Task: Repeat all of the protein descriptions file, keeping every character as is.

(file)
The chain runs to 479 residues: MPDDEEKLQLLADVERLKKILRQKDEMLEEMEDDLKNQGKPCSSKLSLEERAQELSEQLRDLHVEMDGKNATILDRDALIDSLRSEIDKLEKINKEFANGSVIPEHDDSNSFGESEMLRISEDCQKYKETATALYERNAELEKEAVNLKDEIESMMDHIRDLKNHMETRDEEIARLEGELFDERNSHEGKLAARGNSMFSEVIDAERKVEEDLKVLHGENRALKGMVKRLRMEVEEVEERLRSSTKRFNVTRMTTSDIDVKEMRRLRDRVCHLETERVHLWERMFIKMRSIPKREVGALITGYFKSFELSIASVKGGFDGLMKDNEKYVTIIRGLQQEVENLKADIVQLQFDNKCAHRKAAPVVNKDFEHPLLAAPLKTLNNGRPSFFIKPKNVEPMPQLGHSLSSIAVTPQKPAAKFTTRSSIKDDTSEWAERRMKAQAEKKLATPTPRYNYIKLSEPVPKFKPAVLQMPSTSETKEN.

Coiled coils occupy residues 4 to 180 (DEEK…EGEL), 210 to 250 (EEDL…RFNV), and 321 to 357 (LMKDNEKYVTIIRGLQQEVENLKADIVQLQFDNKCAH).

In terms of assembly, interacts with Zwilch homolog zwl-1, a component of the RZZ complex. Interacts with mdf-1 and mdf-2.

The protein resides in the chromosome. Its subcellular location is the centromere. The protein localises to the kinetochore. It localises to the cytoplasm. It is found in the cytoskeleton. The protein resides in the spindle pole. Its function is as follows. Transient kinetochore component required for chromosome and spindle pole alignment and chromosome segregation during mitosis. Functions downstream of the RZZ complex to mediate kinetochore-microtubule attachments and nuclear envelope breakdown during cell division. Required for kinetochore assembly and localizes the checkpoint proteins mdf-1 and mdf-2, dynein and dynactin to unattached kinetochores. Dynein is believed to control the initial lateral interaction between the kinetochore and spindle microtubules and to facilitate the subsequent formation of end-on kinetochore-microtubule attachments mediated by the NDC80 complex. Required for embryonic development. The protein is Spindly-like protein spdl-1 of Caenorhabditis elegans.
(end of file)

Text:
The chain runs to 479 residues: MPDDEEKLQLLADVERLKKILRQKDEMLEEMEDDLKNQGKPCSSKLSLEERAQELSEQLRDLHVEMDGKNATILDRDALIDSLRSEIDKLEKINKEFANGSVIPEHDDSNSFGESEMLRISEDCQKYKETATALYERNAELEKEAVNLKDEIESMMDHIRDLKNHMETRDEEIARLEGELFDERNSHEGKLAARGNSMFSEVIDAERKVEEDLKVLHGENRALKGMVKRLRMEVEEVEERLRSSTKRFNVTRMTTSDIDVKEMRRLRDRVCHLETERVHLWERMFIKMRSIPKREVGALITGYFKSFELSIASVKGGFDGLMKDNEKYVTIIRGLQQEVENLKADIVQLQFDNKCAHRKAAPVVNKDFEHPLLAAPLKTLNNGRPSFFIKPKNVEPMPQLGHSLSSIAVTPQKPAAKFTTRSSIKDDTSEWAERRMKAQAEKKLATPTPRYNYIKLSEPVPKFKPAVLQMPSTSETKEN.

Coiled coils occupy residues 4 to 180 (DEEK…EGEL), 210 to 250 (EEDL…RFNV), and 321 to 357 (LMKDNEKYVTIIRGLQQEVENLKADIVQLQFDNKCAH).

In terms of assembly, interacts with Zwilch homolog zwl-1, a component of the RZZ complex. Interacts with mdf-1 and mdf-2.

The protein resides in the chromosome. Its subcellular location is the centromere. The protein localises to the kinetochore. It localises to the cytoplasm. It is found in the cytoskeleton. The protein resides in the spindle pole. Its function is as follows. Transient kinetochore component required for chromosome and spindle pole alignment and chromosome segregation during mitosis. Functions downstream of the RZZ complex to mediate kinetochore-microtubule attachments and nuclear envelope breakdown during cell division. Required for kinetochore assembly and localizes the checkpoint proteins mdf-1 and mdf-2, dynein and dynactin to unattached kinetochores. Dynein is believed to control the initial lateral interaction between the kinetochore and spindle microtubules and to facilitate the subsequent formation of end-on kinetochore-microtubule attachments mediated by the NDC80 complex. Required for embryonic development. The protein is Spindly-like protein spdl-1 of Caenorhabditis elegans.